The International Monetary Fund cut its forecast on global economic growth on Tuesday to 3.7 percent for 2018 and 2019, 0.2 percentage point lower for both years than its April estimate, citing rising trade protection and the instability in emerging markets.
According to the latest World Economic Outlook, the United States is expected to grow slower at 2.5 percent next year due to recently announced trade measures, including the tariffs imposed on $200 billion of US imports from China. In April's forecast, the IMF anticipated a 2.7 percent increase in the US economy.
US growth will decline as the fiscal stimulus begins to unwind in 2020, at a time when the monetary tightening cycle is expected to be at its peak, the report noted.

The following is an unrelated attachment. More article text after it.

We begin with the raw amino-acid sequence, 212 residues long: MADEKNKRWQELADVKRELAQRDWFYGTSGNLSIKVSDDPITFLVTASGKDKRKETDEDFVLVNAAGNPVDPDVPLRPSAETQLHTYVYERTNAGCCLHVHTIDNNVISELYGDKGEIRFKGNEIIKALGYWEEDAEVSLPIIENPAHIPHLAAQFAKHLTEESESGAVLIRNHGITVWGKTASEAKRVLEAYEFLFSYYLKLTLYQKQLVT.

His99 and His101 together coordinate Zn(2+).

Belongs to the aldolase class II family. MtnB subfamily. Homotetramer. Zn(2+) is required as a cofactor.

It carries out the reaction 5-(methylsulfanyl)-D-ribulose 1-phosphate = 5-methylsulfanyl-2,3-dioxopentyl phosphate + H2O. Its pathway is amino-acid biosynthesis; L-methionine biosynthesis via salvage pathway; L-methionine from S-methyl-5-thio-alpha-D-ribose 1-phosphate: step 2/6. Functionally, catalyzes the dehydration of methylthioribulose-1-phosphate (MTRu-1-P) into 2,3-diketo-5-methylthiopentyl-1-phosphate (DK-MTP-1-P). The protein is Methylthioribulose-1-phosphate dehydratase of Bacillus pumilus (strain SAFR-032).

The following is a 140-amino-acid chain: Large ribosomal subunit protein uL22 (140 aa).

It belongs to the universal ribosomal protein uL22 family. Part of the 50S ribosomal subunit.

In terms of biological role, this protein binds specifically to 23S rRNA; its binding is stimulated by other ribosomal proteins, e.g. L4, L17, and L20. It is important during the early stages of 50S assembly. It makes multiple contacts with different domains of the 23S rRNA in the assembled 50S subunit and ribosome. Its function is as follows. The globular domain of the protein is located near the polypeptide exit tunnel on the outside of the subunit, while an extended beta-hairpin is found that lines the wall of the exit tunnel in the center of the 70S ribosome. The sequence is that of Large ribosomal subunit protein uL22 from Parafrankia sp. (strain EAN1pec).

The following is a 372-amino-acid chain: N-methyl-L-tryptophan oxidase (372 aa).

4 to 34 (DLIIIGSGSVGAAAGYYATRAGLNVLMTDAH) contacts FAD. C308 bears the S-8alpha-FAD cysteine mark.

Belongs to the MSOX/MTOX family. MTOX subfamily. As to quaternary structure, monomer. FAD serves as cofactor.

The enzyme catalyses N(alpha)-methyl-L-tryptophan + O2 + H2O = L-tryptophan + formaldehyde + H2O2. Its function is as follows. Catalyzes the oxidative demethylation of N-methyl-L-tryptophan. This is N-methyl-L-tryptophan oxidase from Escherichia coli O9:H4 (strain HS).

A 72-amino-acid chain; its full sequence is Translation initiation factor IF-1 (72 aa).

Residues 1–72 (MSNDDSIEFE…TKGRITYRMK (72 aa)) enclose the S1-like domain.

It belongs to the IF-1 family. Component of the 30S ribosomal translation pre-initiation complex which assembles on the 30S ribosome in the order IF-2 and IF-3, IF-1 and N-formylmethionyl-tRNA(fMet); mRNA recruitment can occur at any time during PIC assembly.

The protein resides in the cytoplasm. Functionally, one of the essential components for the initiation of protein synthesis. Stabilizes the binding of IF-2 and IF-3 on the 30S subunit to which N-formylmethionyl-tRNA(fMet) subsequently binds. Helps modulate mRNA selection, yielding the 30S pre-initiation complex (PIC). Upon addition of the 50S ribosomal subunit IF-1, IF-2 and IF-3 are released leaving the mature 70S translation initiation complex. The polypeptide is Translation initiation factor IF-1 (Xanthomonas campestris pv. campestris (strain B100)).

Escalating trade tensions and the potential shift away from a multilateral, rules-based trading system are key threats to the global outlook, WEO warned.
It added that intensification of trade tensions, and the associated rise in policy uncertainty, could dent business and financial market sentiment, trigger financial market volatility, and slow investment and trade.
"Higher trade barriers would disrupt global supply chains and slow the spread of new technologies, ultimately lowering global productivity and welfare. More import restrictions would also make tradable consumer goods less affordable, harming low-income households disproportionately."
IMF chief economist Maurice Obstfeld said in a statement, " Without multi-lateralism, the world will be a poorer and more dangerous place".